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Genome-Wide Analysis Sheds Light on Genetics of ADHD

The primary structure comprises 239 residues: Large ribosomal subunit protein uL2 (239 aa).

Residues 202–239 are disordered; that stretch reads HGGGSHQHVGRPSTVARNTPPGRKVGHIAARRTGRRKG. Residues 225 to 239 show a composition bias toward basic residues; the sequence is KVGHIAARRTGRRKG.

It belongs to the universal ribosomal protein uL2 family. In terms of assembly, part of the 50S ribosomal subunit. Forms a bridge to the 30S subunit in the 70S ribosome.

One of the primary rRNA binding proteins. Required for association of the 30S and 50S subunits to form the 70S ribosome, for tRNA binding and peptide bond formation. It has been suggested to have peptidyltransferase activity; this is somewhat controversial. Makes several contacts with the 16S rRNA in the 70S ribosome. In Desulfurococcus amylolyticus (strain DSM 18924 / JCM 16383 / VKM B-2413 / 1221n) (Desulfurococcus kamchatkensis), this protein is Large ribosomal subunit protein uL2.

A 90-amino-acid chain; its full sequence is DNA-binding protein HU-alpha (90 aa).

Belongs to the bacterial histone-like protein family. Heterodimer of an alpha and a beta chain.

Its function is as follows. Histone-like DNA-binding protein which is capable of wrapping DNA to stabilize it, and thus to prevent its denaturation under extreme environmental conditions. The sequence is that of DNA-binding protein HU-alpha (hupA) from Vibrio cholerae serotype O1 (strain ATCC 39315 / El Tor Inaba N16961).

A study appearing in this week's Nature Genetics has uncovered dozens of new attention-deficit hyperactivity disorder (ADHD) risk loci and numerous candidate causal genes, showing a link between the condition and other psychiatric disorders. ADHD affects around 5 percent of children and oftentimes persists into adulthood. It also has a major genetic component, yet the complex polygenic architecture of the condition makes it difficult to identify its underlying biological causes. In the new study, an international research team led by investigators at Aarhus University in Denmark conducted a genome-wide association study meta-analysis of 38,691 individuals with ADHD and 186,843 controls. They identified 27 genome-wide significant loci, highlighting 76 potential risk genes that are enriched among those expressed in early brain development. Using exome-sequencing data from 17,896 individuals, the study's authors identify an increased load of rare protein-truncating variants in ADHD for a set of risk genes enriched with probable causal common variants. Further analysis, meanwhile, shows ADHD to be highly polygenic and influenced by thousands of variants, the vast majority of which also influence other psychiatric disorders. The researchers also showed that common-variant ADHD risk affects complex cognition such as verbal reasoning. "Overall, the results advance our understanding of the underlying biology of ADHD and reveal new aspects of the polygenic architecture of ADHD, its relationship with other phenotypes and its impact on cognitive domains," the authors write.